The Supreme Court ruled on President Obama’s healthcare law on Thursday, upholding the individual mandate as a tax in an opinion primarily authored by Chief Justice John Roberts.
In a significant distinction, the Court validated Congress's power to pass the healthcare law under its taxing power—an argument that President Obama had downplayed because taxes are politically unpopular.
“Taxes that seek to influence conduct are nothing new,” the Court noted. Congress's federal taxing power is generally wider and less contested than the commerce power, under Court precedent, so the ruling upholds the core of the healthcare law without pinning the opinion to limits on Congress’s commerce power. (The Court did hold that the mandate would violate the Commerce Clause, but that did not resolve the case, since a majority of the Court upheld the mandate under the alternative taxing power.)
"The Government asks us to read the mandate not as ordering individuals to buy insurance," the Court explained, "but rather as imposing a tax on those who do not buy that product" (emphasis added). That distinction matters to the Constitution, the Court stressed, because Congress may reward people through taxes for actions that it might otherwise not be able to compel. According to Justice Roberts' opinion, the government does not endanger liberty as much when it makes policy through the tax code:
Although the breadth of Congress’s power to tax is greater than its power to regulate commerce, the taxing power does not give Congress the same degree of control over individual behavior (emphasis added). Once we recognize that Congress may regulate a particular decision under the Commerce Clause, the Federal Government can bring its full weight to bear. Congress may simply command individuals to do as it directs. An individual who disobeys may be subjected to criminal sanctions. Those sanctions can include not only fines and imprisonment, but all the attendant consequences of being branded a criminal: deprivation of otherwise protected civil rights, such as the right to bear arms or vote in elections; loss of employment opportunities; social stigma; and severe disabilities in other controversies, such as custody or immigration disputes.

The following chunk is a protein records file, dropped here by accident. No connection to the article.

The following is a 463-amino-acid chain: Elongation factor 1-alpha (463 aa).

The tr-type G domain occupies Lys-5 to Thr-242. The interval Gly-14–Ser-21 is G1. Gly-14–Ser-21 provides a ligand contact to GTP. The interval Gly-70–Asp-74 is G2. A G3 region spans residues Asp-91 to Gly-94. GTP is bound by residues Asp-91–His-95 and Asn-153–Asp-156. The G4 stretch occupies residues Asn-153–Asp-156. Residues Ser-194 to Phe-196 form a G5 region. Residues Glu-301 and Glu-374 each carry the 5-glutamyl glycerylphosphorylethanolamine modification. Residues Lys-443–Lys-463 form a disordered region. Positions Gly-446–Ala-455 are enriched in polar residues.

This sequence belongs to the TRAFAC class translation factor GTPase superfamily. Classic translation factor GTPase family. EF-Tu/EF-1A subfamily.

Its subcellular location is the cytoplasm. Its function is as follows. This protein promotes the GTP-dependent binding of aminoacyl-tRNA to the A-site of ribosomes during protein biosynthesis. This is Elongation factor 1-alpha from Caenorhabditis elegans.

While this ruling is huge political news, validating the largest domestic achievement of President Obama’s presidency, it does not significantly alter Supreme Court precedent or the powers reserved for the Congress. For all the political attacks on the Affordable Health Care Act, a year ago, few legal scholars took the constitutional challenge seriously. Today’s opinion, joined by Chief Justice John Roberts, essentially endorses the current status quo, which enables Congress to use its taxing power to shape national policy and to incentivize certain behavior. It remains to be seen, however, whether the Court’s alternative approach to the law—which would have struck down the mandate under the Commerce Power—will be used later to limit Congress’s national power or curb progressive legislation.
This post has been updated.